A rollup-centric ethereum roadmap

You mentioned in the ETH Online talk that such enshrining would only be necessary if the winning rollup abuses its position and behaves in unfair way towards the community. I totally understand this motivation (and agree with it), but it’s very important to draw the red line very clearly when such things are mentioned. Because, obviously, a “nationalization” like this would be quite a harsh move. Alone a threat of it could undermine the idea that Ethereum is a nation where property rights are respected. Imagine, for example, that Uniswap decides to introduces fees, and since it’s a protocol with “systemic importance”, community deems UNI as “too extractive” and nationalizes it…

Agree there’s a lot of things to be careful about here, and thank you for bringing this up explicitly. It’s better to discuss such things earlier rather than later, when tens of millions of dollars will have been invested.

I’ll walk back on being “totally fine with enshrining it”; I was too quick to make that statement without thinking through the whole picture and not just the narrow technical considerations.

First of all, to be super clear I would definitely oppose “state-intervention forks” (ie. DAO-style forks) that just grab the state root of a rollup and import it into another system, stripping the token out in the process. A state-intervention fork is the only way to truly cleanly move everyone over from an L2 to an L1 “by default”, so it seems to be off the table by existing norms.

That said, there are other things that in theory could be done. One possibility is the ethereum protocol forking existing code to create a native execution capability, and inviting users to voluntarily move into that system. This would not be a violation of immutability or property rights, but it would be a gross violation of open-source politeness norms. And if the ethereum community commits not to do such a direct fork except in case of some kind of malicious exploitation of monopoly power, that could significantly boost L2 projects’ confidence in building on the ecosystem. I am inclined to also support such a commitment.

The truly tough thing though is dealing with all of the less clear possibilities. At the very least, if ethereum makes a native sharded execution capability, that would compete with all the L2s that have been made until that point, and it would have an unfair advantage. And the concept of doing that versus forking an existing protocol is not a binary, it is a spectrum. For example, if ethereum makes a native L2 execution capability using SNARKs or STARKs, that will doubtlessly use at least some open-source research and software packages that were originally built at least in part with L2s in mind.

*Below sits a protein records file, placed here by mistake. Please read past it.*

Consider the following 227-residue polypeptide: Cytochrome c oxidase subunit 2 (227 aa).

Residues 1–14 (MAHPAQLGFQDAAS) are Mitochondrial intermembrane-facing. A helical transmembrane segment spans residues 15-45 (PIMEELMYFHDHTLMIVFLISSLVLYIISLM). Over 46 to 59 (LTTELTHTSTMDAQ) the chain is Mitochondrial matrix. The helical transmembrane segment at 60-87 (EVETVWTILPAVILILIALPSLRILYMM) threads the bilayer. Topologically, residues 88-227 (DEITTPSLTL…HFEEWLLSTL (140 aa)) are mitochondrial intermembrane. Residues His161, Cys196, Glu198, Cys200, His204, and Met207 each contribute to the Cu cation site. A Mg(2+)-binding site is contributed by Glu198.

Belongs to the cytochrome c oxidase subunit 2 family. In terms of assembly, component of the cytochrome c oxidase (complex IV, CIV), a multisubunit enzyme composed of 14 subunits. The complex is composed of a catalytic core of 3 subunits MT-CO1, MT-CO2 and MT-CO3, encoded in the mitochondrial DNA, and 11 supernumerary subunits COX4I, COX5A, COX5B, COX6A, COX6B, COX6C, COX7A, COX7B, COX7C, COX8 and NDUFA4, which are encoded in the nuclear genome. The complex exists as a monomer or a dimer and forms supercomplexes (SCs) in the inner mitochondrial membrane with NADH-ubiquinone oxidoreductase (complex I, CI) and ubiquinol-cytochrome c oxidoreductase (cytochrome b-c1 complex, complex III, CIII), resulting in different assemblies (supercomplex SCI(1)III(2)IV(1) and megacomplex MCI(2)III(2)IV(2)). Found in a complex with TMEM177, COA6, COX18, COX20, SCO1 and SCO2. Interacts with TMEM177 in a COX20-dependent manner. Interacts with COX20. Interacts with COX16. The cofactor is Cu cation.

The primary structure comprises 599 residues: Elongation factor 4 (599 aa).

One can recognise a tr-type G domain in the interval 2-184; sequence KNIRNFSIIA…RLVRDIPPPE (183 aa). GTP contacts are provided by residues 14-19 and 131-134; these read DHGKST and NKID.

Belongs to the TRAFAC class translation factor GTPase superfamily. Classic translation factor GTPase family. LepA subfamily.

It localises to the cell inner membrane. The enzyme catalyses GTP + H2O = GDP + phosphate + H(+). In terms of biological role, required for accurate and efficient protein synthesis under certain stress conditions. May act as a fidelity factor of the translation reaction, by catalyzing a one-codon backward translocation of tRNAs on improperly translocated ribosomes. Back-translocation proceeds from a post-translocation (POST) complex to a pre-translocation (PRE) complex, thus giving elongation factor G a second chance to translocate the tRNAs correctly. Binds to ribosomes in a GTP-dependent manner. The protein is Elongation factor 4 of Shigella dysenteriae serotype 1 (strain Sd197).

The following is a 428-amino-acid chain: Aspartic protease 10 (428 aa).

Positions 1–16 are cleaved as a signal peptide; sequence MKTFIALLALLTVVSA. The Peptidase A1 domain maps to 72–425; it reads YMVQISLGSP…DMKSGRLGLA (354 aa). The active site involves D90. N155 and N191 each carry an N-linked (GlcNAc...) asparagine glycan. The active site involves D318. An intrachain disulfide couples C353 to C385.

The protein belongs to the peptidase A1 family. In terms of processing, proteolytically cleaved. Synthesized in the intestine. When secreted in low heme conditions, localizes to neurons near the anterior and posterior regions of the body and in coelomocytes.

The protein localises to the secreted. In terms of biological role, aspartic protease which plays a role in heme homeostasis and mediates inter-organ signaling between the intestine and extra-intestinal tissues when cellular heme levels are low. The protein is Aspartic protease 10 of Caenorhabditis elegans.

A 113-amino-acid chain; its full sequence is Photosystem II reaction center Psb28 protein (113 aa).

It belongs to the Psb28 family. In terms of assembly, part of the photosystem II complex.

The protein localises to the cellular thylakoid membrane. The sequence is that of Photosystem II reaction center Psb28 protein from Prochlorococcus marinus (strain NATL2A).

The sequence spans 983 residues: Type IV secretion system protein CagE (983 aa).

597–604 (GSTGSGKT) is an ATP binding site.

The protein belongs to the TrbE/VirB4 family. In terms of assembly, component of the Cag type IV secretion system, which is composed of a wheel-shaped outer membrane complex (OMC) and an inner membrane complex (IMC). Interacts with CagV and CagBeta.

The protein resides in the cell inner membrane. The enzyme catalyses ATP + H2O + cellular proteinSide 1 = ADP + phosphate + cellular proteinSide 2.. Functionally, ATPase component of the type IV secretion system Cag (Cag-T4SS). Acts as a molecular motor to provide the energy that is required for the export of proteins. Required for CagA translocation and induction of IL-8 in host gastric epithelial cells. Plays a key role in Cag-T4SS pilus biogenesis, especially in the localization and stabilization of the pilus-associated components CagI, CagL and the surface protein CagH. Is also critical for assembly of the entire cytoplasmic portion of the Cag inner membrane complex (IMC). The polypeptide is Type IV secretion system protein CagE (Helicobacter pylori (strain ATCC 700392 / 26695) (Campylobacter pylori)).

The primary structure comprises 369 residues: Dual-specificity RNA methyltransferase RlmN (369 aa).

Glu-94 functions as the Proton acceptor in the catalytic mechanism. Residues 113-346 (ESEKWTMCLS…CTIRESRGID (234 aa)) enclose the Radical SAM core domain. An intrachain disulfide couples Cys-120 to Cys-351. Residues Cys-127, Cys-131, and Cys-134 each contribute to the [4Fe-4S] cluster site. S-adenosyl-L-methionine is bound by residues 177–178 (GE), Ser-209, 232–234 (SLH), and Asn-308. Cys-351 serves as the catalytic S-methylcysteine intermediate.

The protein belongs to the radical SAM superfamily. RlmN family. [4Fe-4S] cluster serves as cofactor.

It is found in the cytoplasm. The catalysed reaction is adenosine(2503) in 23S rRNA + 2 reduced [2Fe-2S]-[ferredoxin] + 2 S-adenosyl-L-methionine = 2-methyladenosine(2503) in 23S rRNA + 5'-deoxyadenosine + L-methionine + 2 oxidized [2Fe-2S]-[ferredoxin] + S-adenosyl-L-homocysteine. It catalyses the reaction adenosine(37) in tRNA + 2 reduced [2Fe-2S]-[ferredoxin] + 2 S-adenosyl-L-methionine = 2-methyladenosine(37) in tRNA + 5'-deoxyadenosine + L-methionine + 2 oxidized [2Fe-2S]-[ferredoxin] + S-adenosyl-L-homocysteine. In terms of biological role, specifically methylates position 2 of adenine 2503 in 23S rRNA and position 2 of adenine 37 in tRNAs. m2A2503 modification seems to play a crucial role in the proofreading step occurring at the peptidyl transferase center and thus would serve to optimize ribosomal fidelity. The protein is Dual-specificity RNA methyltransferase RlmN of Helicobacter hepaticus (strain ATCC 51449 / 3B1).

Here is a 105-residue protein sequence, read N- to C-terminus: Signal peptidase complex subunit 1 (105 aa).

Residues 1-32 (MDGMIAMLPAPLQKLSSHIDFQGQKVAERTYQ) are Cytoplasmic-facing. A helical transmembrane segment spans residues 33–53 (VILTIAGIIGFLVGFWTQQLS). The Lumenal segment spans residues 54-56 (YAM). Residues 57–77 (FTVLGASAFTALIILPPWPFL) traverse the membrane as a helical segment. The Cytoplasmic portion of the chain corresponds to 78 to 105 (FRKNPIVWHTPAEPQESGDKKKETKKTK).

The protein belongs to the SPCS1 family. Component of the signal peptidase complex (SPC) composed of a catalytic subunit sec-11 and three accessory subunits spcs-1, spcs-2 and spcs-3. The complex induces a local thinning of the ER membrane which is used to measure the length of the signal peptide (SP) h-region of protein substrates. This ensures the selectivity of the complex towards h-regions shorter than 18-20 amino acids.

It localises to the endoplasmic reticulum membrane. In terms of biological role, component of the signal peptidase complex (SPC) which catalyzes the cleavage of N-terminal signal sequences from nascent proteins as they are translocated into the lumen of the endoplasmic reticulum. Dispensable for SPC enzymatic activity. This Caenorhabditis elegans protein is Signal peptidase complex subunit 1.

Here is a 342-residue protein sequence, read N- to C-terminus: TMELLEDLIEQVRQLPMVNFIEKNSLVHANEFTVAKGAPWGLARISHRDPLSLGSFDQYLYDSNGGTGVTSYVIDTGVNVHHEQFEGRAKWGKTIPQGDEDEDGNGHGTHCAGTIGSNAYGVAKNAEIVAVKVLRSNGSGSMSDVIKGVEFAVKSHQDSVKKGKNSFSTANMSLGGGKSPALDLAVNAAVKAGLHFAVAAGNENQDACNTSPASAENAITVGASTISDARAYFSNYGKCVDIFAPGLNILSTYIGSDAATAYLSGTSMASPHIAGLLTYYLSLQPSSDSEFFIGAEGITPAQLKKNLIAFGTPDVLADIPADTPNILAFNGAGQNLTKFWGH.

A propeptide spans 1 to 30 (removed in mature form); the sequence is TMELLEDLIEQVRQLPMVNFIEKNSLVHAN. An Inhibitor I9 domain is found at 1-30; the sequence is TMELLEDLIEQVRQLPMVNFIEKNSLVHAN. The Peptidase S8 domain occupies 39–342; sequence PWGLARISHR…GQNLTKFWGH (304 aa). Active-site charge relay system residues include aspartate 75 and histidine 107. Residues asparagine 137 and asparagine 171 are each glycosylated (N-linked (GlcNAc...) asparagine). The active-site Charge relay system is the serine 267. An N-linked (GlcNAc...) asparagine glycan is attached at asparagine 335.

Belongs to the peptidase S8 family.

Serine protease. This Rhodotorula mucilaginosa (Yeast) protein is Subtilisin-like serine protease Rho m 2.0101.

There’s a limit to how strong a commitment we can make, because there’s also the possibility that we learn something new in 2-4 years that makes an ethereum-native sharded execution layer a really good idea and crucial to the ongoing success of the project. If we extend from 1 execution shard to 8 execution shards, where the new three execution shards have some different non-EVM language that’s designed to be ZK-provable, but where the goal is not to compete with ZK rollups, is that a problem? I think the best we can promise is to be fair to existing L2 projects and not do things that intuitively feel like pulling the rug out from under them.

A final possibility is some kind of “coin merger” with L2 projects (with their teams and token holders’ consent), but this risks being too controversial because it interferes with the goal of ETH monetary neutrality.


@vbuterin could you elaborate further why there is this reduction in TPS?

I think there is broad consensus on this. What is being questioned is why having 64 shards is better or worse long-term. What I argue is that rollups committing to 64 shards >= rollups committing to 1-4 data-availability-first shards for reasons mentioned above. I use “>=” to signify that in the worst case where general-compute shards were built but not used, the goals of the rollup-centric path are still fully realized, while the inverse is not true … if it turned out that we need build general-compute shards (say, centralization concerns or rogue rollups), then the costs will be much higher. We see this with technical debt in Eth1.x.

Once phase 1 comes along and rollups move to eth2 sharded chains for their data storage, we go up to a theoretical max of ~100000 TPS.

Is there any detailed document on how to use Phase 1 for Rollup? Since Eth2 Phase 1 does not have “transactions” as in Eth2, I’m assuming that: